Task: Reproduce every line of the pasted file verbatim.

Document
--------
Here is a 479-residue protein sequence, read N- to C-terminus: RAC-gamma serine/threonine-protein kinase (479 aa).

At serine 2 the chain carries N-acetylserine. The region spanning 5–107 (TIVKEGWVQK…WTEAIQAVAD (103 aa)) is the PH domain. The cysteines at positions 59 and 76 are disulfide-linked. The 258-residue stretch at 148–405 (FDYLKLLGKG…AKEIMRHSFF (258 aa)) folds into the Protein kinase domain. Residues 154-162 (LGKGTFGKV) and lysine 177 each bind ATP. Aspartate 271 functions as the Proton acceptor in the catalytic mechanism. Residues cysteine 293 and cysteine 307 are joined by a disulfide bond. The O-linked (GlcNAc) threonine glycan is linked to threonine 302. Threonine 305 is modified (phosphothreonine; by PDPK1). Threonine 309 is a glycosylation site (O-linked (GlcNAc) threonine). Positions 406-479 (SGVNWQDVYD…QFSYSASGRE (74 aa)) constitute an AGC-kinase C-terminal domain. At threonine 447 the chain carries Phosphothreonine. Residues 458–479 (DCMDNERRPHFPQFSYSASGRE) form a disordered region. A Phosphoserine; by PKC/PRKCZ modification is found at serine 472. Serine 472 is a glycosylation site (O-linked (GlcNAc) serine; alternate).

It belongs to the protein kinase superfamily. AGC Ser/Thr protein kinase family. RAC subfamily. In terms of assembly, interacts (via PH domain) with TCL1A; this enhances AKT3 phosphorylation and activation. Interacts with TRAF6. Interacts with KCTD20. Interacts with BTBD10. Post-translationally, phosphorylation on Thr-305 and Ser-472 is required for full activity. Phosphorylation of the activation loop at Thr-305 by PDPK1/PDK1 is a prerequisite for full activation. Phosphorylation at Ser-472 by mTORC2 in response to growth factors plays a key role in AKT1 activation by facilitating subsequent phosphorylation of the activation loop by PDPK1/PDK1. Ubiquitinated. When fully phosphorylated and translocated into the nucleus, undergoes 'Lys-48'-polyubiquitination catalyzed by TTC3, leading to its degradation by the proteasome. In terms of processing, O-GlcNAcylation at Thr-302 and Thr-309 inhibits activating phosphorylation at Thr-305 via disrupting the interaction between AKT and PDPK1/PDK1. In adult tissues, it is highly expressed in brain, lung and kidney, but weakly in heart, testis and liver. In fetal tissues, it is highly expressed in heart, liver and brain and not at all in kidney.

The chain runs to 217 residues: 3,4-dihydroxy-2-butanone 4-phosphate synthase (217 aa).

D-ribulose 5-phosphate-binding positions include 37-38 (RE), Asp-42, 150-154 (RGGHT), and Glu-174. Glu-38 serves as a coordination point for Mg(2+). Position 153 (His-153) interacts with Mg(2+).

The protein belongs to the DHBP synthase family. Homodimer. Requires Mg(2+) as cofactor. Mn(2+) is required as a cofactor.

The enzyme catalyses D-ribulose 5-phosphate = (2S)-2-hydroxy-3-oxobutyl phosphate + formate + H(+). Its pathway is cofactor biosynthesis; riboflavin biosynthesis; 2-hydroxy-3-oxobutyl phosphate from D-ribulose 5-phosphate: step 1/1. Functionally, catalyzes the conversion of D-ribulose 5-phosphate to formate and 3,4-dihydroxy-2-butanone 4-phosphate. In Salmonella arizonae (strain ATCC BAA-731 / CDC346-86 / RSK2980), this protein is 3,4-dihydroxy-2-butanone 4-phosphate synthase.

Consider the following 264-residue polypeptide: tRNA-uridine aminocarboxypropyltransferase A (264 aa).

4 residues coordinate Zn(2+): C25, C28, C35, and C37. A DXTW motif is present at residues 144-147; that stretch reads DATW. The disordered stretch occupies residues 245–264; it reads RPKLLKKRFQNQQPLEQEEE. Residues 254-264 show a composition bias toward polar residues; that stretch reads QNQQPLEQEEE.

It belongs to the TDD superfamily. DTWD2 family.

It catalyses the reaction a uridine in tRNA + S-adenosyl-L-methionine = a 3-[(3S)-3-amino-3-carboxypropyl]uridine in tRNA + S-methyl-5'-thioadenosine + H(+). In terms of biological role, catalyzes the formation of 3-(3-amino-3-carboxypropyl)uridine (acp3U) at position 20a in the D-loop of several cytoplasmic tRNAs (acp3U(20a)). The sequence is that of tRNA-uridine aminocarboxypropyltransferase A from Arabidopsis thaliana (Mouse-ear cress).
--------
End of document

Here is a 479-residue protein sequence, read N- to C-terminus: RAC-gamma serine/threonine-protein kinase (479 aa).

At serine 2 the chain carries N-acetylserine. The region spanning 5–107 (TIVKEGWVQK…WTEAIQAVAD (103 aa)) is the PH domain. The cysteines at positions 59 and 76 are disulfide-linked. The 258-residue stretch at 148–405 (FDYLKLLGKG…AKEIMRHSFF (258 aa)) folds into the Protein kinase domain. Residues 154-162 (LGKGTFGKV) and lysine 177 each bind ATP. Aspartate 271 functions as the Proton acceptor in the catalytic mechanism. Residues cysteine 293 and cysteine 307 are joined by a disulfide bond. The O-linked (GlcNAc) threonine glycan is linked to threonine 302. Threonine 305 is modified (phosphothreonine; by PDPK1). Threonine 309 is a glycosylation site (O-linked (GlcNAc) threonine). Positions 406-479 (SGVNWQDVYD…QFSYSASGRE (74 aa)) constitute an AGC-kinase C-terminal domain. At threonine 447 the chain carries Phosphothreonine. Residues 458–479 (DCMDNERRPHFPQFSYSASGRE) form a disordered region. A Phosphoserine; by PKC/PRKCZ modification is found at serine 472. Serine 472 is a glycosylation site (O-linked (GlcNAc) serine; alternate).

It belongs to the protein kinase superfamily. AGC Ser/Thr protein kinase family. RAC subfamily. In terms of assembly, interacts (via PH domain) with TCL1A; this enhances AKT3 phosphorylation and activation. Interacts with TRAF6. Interacts with KCTD20. Interacts with BTBD10. Post-translationally, phosphorylation on Thr-305 and Ser-472 is required for full activity. Phosphorylation of the activation loop at Thr-305 by PDPK1/PDK1 is a prerequisite for full activation. Phosphorylation at Ser-472 by mTORC2 in response to growth factors plays a key role in AKT1 activation by facilitating subsequent phosphorylation of the activation loop by PDPK1/PDK1. Ubiquitinated. When fully phosphorylated and translocated into the nucleus, undergoes 'Lys-48'-polyubiquitination catalyzed by TTC3, leading to its degradation by the proteasome. In terms of processing, O-GlcNAcylation at Thr-302 and Thr-309 inhibits activating phosphorylation at Thr-305 via disrupting the interaction between AKT and PDPK1/PDK1. In adult tissues, it is highly expressed in brain, lung and kidney, but weakly in heart, testis and liver. In fetal tissues, it is highly expressed in heart, liver and brain and not at all in kidney.

The chain runs to 217 residues: 3,4-dihydroxy-2-butanone 4-phosphate synthase (217 aa).

D-ribulose 5-phosphate-binding positions include 37-38 (RE), Asp-42, 150-154 (RGGHT), and Glu-174. Glu-38 serves as a coordination point for Mg(2+). Position 153 (His-153) interacts with Mg(2+).

The protein belongs to the DHBP synthase family. Homodimer. Requires Mg(2+) as cofactor. Mn(2+) is required as a cofactor.

The enzyme catalyses D-ribulose 5-phosphate = (2S)-2-hydroxy-3-oxobutyl phosphate + formate + H(+). Its pathway is cofactor biosynthesis; riboflavin biosynthesis; 2-hydroxy-3-oxobutyl phosphate from D-ribulose 5-phosphate: step 1/1. Functionally, catalyzes the conversion of D-ribulose 5-phosphate to formate and 3,4-dihydroxy-2-butanone 4-phosphate. In Salmonella arizonae (strain ATCC BAA-731 / CDC346-86 / RSK2980), this protein is 3,4-dihydroxy-2-butanone 4-phosphate synthase.

Consider the following 264-residue polypeptide: tRNA-uridine aminocarboxypropyltransferase A (264 aa).

4 residues coordinate Zn(2+): C25, C28, C35, and C37. A DXTW motif is present at residues 144-147; that stretch reads DATW. The disordered stretch occupies residues 245–264; it reads RPKLLKKRFQNQQPLEQEEE. Residues 254-264 show a composition bias toward polar residues; that stretch reads QNQQPLEQEEE.

It belongs to the TDD superfamily. DTWD2 family.

It catalyses the reaction a uridine in tRNA + S-adenosyl-L-methionine = a 3-[(3S)-3-amino-3-carboxypropyl]uridine in tRNA + S-methyl-5'-thioadenosine + H(+). In terms of biological role, catalyzes the formation of 3-(3-amino-3-carboxypropyl)uridine (acp3U) at position 20a in the D-loop of several cytoplasmic tRNAs (acp3U(20a)). The sequence is that of tRNA-uridine aminocarboxypropyltransferase A from Arabidopsis thaliana (Mouse-ear cress).